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EMED – down but far from out – Long Chat with CEO: Buy

By Tom Winnifrith | Thursday 4 October 2012

Disclosure: I have no positions in any stocks mentioned, and no plans to initiate any positions within the next 72 hours. I wrote this article myself, and it expresses my own opinions. I am not receiving compensation for it (other than from ShareProphets). I have no business relationship with any company whose stock is mentioned in this article.

AIM listed EMED (EMED) has been on the point of starting to build a huge copper mine in Spain for ages. But getting the consents needed seems harder than finding a 17 year old virgin in Romford. And EMED is still not there. Hence, having tipped the shares at 14.75p back in July 2007 and with the stock at 9.625p today I look like a bit of a schmucko. Apologies for that. However, I had a long chat with CEO Harry Adams this week and I sense that we are almost there and that now would be a good time to buy. Here is why.

You may think that I’d be bearish about a copper mine given my well known view that China is about to suffer a terribly hard crash landing as the bubbles burst.  Certainly there may be volatility over the next year but the point is that the world has underinvested in new copper mines for generations and it takes 20 years to bring a mine from start of discovery to production. So with demand still growing ( albeit slowly over the next 18 months I suspect) there is a supply/demand imbalance that cannot be met. That underpins the price ( now around $3.75/lb).

EMED specific – will EMED ever get all its permits. I would have thought that with youth unemployment at nearly 60% and old uneconomic mines in Spain being shut as the Government pulls subsidies, as part of the austerity programme imposed by the Evil Empire, the Spaniards would have been gagging for such a project. But I guess the fact that the place is a bureaucratic nightmare with no sense of the importance of creating real ( i.e. private sector) jobs explains why it is such a mess in the first place. But hopefully there are signs of change.

Harry says that three licenses are needed before he can start commissioning his mine: Administrative approval, Environmental approval and project approval. All three are in a sense linked. And he told me that “progress has been in line with what we said at the start of the year.” Indeed I am drawn to the fact that EMED used to say that it aims to start production at the end of 2013 (give or take 6 months). It now says that it will start production at the end of 2013. It is increasingly confident. Why?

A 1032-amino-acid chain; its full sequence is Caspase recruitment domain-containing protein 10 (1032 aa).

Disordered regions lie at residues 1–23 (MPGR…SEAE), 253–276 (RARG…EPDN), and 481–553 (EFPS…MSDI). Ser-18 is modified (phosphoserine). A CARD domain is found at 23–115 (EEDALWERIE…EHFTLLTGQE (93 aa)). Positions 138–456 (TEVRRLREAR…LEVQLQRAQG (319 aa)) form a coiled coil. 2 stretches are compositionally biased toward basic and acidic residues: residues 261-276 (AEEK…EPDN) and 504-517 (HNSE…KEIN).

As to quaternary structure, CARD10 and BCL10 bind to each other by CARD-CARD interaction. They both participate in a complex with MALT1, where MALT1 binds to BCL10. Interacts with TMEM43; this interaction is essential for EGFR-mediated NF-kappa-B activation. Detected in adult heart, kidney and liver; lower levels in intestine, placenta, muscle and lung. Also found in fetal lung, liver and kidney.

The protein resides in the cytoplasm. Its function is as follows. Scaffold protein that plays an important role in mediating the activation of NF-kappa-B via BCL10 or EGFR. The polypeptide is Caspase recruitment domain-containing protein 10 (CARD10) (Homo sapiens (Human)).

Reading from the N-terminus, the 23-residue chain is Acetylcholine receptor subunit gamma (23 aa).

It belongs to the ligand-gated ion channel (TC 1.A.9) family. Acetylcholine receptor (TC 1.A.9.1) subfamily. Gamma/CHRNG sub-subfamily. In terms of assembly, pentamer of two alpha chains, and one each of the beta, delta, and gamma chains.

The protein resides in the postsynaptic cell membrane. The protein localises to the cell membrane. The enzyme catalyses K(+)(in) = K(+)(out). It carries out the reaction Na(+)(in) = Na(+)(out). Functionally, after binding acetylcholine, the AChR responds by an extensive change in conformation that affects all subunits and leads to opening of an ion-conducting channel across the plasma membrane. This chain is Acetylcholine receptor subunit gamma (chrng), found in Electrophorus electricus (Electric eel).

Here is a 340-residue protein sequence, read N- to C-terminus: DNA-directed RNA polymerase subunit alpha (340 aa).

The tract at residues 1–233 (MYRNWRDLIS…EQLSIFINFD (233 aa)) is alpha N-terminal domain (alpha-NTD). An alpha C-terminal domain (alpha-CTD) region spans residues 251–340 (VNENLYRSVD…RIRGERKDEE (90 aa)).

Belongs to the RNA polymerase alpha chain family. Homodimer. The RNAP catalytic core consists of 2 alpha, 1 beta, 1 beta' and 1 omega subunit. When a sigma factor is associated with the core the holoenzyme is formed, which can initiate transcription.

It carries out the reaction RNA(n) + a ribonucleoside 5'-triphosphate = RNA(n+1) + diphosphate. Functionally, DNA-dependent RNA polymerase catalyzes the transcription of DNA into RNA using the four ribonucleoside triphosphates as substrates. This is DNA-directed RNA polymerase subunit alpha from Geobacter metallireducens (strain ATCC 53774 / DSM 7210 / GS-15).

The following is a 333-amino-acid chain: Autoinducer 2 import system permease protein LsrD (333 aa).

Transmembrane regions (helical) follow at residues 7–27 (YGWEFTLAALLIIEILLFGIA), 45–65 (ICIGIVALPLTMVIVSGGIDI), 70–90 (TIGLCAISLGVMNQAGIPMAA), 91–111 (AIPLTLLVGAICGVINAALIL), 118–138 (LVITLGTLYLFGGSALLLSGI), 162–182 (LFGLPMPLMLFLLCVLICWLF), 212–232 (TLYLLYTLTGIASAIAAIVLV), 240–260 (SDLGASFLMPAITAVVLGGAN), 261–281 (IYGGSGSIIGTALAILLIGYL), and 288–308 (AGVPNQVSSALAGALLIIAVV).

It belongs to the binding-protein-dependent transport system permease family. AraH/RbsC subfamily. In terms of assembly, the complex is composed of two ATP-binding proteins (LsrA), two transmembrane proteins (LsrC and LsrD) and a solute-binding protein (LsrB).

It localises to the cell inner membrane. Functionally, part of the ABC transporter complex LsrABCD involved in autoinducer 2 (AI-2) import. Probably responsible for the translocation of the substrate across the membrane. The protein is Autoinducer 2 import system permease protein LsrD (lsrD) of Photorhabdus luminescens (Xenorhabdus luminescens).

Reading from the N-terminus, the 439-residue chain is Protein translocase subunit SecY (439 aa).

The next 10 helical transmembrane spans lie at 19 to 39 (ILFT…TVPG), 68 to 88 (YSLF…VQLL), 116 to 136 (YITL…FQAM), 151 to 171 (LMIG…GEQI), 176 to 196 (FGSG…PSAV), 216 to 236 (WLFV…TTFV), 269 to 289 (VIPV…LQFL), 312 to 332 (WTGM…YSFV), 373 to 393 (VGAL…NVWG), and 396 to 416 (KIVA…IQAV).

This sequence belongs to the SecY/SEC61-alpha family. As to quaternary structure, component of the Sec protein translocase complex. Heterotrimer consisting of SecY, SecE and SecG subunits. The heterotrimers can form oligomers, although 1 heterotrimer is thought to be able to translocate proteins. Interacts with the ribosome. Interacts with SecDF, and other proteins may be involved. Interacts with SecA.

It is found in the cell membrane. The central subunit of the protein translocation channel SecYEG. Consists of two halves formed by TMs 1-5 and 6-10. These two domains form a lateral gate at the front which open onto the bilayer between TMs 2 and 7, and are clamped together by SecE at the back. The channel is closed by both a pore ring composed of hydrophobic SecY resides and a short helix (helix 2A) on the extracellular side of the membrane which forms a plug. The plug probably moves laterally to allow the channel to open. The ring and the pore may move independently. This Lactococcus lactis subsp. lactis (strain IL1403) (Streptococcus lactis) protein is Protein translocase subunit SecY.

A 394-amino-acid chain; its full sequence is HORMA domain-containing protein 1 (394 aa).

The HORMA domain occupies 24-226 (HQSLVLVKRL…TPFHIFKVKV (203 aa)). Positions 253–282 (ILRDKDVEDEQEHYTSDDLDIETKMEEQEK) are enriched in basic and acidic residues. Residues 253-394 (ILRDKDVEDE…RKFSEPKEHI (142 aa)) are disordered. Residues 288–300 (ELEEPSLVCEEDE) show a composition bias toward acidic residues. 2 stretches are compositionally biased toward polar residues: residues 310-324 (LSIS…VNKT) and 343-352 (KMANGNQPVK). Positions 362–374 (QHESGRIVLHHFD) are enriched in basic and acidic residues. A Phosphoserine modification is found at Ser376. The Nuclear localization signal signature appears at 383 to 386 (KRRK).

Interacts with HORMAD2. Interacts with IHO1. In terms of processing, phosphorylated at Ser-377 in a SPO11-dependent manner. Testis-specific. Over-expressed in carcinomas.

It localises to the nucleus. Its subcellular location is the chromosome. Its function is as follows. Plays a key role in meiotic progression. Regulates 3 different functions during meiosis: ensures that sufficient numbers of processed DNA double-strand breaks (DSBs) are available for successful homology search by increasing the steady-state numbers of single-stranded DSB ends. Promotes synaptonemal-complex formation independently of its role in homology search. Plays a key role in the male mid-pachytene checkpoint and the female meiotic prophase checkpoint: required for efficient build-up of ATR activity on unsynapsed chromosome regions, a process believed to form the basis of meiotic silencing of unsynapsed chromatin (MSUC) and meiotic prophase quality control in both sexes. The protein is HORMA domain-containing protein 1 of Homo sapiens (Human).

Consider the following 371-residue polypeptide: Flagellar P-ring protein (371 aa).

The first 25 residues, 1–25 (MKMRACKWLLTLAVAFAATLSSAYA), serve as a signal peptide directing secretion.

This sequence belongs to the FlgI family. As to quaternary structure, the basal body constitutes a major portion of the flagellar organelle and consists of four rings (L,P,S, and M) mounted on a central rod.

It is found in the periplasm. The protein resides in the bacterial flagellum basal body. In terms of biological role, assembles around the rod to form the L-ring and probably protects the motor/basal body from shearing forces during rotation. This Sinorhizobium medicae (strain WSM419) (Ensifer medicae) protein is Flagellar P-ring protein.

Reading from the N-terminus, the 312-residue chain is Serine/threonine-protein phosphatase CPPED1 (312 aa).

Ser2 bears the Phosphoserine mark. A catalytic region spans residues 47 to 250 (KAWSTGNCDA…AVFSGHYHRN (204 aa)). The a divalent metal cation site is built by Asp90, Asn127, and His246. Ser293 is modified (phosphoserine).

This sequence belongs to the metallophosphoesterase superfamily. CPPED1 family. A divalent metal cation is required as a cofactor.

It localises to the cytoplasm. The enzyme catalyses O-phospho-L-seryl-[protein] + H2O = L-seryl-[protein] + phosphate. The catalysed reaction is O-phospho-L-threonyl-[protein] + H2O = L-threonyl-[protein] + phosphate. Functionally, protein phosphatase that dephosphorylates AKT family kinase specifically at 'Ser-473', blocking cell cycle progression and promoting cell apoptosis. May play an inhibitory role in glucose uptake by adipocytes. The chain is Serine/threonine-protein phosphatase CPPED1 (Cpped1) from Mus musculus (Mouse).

Firstly because the Government has said in writing that it will give a decision in 2012. Secondly because there has been a sea change among local landowners. They used to be anti the mine. Then EMED bought their land paying something up front with three quarters of the consideration due when approvals were given. Now they are all pro the mine. Funny that.

So, assuming EMED finally gets approval what are the maths of this mine? It will cost give or take $10 million, $200 million to get the first of three old mines in the permit up and running. Goldman Sachs and a Chinese partner have already arranged ( subject to permitting) for debt/offtake finance of $190 million. So EMED ( which has c£2 million in the kitty) has flagged that a relatively small fund raising ( I guess £20 million would do) will happen once permits are received.

Mine one has just over 500,000 tonnes of recoverable copper ( although this could almost certainly be expanded by further drilling). Assuming a $3.50 copper price and a 14 year mine life this mine would chuck off $150 million ( call it £90 million free cashflow a year). It is perfectly possible that an increased resource could see output go from 40,000 to 60,000 tonnes per annum. Given operational gearing that would come close to doubling free cashflow. But let’s work with the lower number.

EMED should in theory repay the debt it takes on within 18 months. Thereafter everything is for shareholders. At 9.625p the market cap is now £114 million. Add in £20 million for the fund raise and you get £134 million or 1.5 times free cashflow (using base case production and a copper price below today’s price). I would have thought that for a long life project with real expansion potential a fair value is a multiple of c5 times which would imply a price of c32p.

The huge discount to fair value reflects the permitting issue, the potential Spaniard in the works. Get the permits and EMED should race ahead. It is a binary bet and I think one very much worth taking.

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